First Time in Thailand

Top Tips for Your Trip:

  • If you rent a vehicle, take pictures of it before you drive it. This may help shield you from the rife rental scam of accusing tourists of scratching or damaging already beat-up vehicles.
  • If booking online make sure you know exactly where your hotel is located. Many ‘great deals’ ends up being out in the middle of nowhere. Pay upfront for a few nights as possible so you can leave without having to haggle your money back.
  • Don’t lose your cool even in the most difficult situations. Thais greatly respect a ‘cool heart’ and shouting or anger will only escalate a situation, usually not to your benefit.
  • Relax and smile! If you go with the flow it’s unlikely you’ll have any of the above problems.

What to Wear

Light, loose-fitting clothes will prove the most comfortable in the tropical heat throughout the year. Bring one reasonably warm sweater for the odd cool evening (or the blasting air-con on the plane). To visit temples, you will need shirts with long sleeves and full-length pants. While sandals are definitely the way to go, you should bring one pair of good shoes for the occasional night out in Bangkok or Phuket.

Sleeping

Outside of the high season, only the most popular resorts need to be booked in advance. At this time of year, walk-in or call-in prices are cheaper than what you’ll find online.

  • Resorts Range from villas with their own swimming pools and butlers to aging shacks cooled by sea breezes.
  • Guesthouses Are becoming fewer in number as resorts take over. Those remaining often have few amenities but low price tags and plenty of authenticities.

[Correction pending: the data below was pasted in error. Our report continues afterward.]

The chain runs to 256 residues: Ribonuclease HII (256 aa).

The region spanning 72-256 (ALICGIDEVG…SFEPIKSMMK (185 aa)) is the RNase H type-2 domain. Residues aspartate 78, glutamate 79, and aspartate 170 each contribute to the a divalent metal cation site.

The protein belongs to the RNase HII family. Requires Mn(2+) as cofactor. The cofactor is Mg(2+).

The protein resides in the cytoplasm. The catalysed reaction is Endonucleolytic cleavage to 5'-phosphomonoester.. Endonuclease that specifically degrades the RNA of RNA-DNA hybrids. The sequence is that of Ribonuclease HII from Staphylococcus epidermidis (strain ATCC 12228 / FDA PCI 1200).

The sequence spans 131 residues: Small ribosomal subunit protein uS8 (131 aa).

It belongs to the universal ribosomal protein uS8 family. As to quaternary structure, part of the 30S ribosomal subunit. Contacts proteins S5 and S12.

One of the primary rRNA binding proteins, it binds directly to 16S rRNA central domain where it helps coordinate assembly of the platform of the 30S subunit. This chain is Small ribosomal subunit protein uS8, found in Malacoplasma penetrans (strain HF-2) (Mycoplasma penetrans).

Money

Paying for your food, drinks, entertainment, and souvenirs are usually easier with cash than cards. Most mid-range and top-end hotels take credit cards, as will most diving outfits, but expect to pay a ‘processing fee’ (of 2% to 3%) when you swipe your Visa or MasterCard (the preferred cards).

Withdrawing money usually includes a 150B withdrawal fee. You’ll find ATMs at (or near) almost all 7-Elevens. Smaller islands have limited to no withdrawal facilities.

Bargaining

  • When to bargain

Bargaining forms the crux of almost any commercial interaction in Thailand. There are no set rules. If you’re purchasing something, it’s best to buy in bulk – the more T-shirts you buy, the lower the price will go. Keep it light-hearted.

  • When not to bargain 

You shouldn’t bargain in restaurants, 7-Elevens and petrol stations. Don’t haggle for a better price at a high-end hotel, though bargaining is fair game at most beach establishments.

Tipping

Tipping is not generally expected in Thailand. The exception is the loose change from a large restaurant bill.

Etiquette

The best way to win over the Thais is to smile – any visible anger or arguing is embarrassing; the locals call this ‘loss of face’. Never disrespect the royal family with disparaging remarks, and also treat objects depicting the king (like money) with respect.

  • Temples

When visiting a temple, dress neatly and conservatively with shoulders to knees covered. It’s expected that you remove all footwear. When sitting, keep your feet pointed away from any Buddha images. Women should never touch a monk or a monk’s belongings.

  • At the beach

Avoid public nudity; in fact, most Thais will swim fully clothed. Away from the sand, men should wear shirts and women should be appropriately dressed (no bikinis).

Language

Don’t know a lick of Thai? In most places, you won’t need to. Bus drivers, market vendors, and even taxi drivers tend to know at least basic English. In small, less touristy towns, it helps to know how to order food and count in Thai. With a few phrases, you’ll be rewarded with big grins.

Thais have their own script, which turns Westerners into illiterates. Street signs are always transliterated into English, but there is no standard system so spellings vary widely and confusingly.

Read also: 10 foods to try in Thailand & Top15 island and beaches in Thailand

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